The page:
Jude and the Hebrews writer were the only two New Testament scribes to use the term Majesty. It is probably not by happenstance that each of them used the term to refer to Deity rather than humanity, or as we have styled before, Majesty belongs to God.

In his second usage of the word, the author of Hebrews said, "Now this is the main point of the things we are saying: We have such a High Priest, who is seated at the right hand of the throne of the Majesty in the heavens, a Minister of the sanctuary and of the true tabernacle which the Lord erected, and not man." (Hebrews 8.1-2). In his first usage as well as in this one, he places Jesus Christ at the right hand of the Father, a place of unequaled prominence. In this passage, you will note that the Christ is seated on the right hand of the Father while in Hebrews 1.1-3, He is pictured as sitting at His right hand. This subtle distinction deserves some comment.

In the first chapter of Hebrews, Jesus’ preeminence is demonstrated by the fact that the Father allowed Him to sit at His right hand. In the eighth chapter of the Hebrew epistle, His continuing function as High Priest is highlighted by the fact that He was seated or set on the right hand of the throne of the Majesty. His function as High Priest is one which will never end so long as time stands; He is a continual High Priest whose "once for all sacrifice" continues to provide a means by which we can also access His throne.

Although the Father and the Son sit in unequaled Majesty, believers are granted access into their presence. The position of Majesty which Jesus occupies gives Him the authority to grant access to others. Just as a King on a literal throne controls those who come into his presence, so it is with the Christ. As One who occupies the throne, He has the right to determine who approaches the throne. The Hebrews writer addressed this point when he wrote, "Let us therefore come boldly unto the throne of grace, that we may obtain mercy, and find grace to help in time of need." (Hebrews 4.16). There is no need for timidity or trepidation; He has already given His clearance. Again he says, "Having therefore, brethren, boldness to enter into the holiest by the blood of Jesus, By a new and living way, which he hath consecrated for us, through the veil, that is to say, his flesh; And having an high priest over the house of God; Let us draw near with a true heart in full assurance of faith, having our hearts sprinkled from an evil conscience, and our bodies washed with pure water." (Hebrews 10.19-22).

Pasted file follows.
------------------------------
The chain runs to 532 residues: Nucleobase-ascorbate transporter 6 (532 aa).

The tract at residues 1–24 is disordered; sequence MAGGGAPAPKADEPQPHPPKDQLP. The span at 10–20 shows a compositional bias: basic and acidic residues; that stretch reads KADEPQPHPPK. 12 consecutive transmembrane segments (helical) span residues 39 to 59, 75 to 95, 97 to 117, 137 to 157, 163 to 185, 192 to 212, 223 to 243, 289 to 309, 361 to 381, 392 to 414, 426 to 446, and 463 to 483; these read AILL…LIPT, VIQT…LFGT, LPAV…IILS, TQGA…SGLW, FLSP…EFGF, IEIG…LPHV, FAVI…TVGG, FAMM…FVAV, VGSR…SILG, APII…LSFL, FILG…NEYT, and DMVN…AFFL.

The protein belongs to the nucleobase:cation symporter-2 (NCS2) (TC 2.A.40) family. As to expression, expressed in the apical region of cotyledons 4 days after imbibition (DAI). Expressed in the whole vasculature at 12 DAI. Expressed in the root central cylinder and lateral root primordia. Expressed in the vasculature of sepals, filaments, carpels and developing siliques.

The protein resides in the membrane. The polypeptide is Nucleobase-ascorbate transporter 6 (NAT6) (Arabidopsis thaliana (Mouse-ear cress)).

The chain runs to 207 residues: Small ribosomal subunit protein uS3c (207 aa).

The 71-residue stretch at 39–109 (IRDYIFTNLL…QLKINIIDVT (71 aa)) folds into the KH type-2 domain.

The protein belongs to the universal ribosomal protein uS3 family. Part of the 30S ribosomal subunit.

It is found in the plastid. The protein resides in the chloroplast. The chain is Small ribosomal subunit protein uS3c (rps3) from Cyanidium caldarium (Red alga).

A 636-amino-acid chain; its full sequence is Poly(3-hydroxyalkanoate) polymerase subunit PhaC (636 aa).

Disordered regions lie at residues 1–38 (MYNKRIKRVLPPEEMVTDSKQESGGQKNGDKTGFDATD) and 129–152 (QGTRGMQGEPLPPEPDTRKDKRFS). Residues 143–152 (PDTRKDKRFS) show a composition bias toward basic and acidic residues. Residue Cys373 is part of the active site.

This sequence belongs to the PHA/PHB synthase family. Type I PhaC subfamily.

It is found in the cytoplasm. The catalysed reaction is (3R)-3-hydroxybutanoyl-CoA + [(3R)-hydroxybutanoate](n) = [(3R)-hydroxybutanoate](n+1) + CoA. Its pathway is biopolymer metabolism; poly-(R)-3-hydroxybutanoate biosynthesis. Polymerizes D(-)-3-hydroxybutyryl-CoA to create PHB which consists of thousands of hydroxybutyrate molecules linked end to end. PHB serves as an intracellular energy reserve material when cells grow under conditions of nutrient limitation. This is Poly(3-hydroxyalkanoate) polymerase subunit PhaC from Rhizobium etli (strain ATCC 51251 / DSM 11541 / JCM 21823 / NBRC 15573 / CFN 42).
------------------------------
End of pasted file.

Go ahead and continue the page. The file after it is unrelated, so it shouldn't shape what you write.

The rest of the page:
When we speak of the Majesty of God we speak of that of which we only have limited knowledge. We can imagine what it might be like, but we can not know beyond that which is written. Like Job of old, when we speak of God and His Majesty, we stand in danger of having to say, "’Who is this who hides counsel without knowledge?’ Therefore I have uttered what I did not understand, Things too wonderful for me, which I did not know." (Job 42.3)

The Majesty of God is a right that He has possesses; not a privilege that He earned. Being Deity entitles Him to that position. He grants access to "the throne of the Majesty" only to believers.

Questions:

1. In what capacity does Jesus serve around the throne according to Hebrews 8?

2. What word in Hebrews 8.1 indicates that this is a permanent and unchanging position?

3. What or who gives believers the authority to boldly approach the Throne of God?

4. How much can we actually know about the Majesty of that throne and of God?

Focus Text: Jude 1.25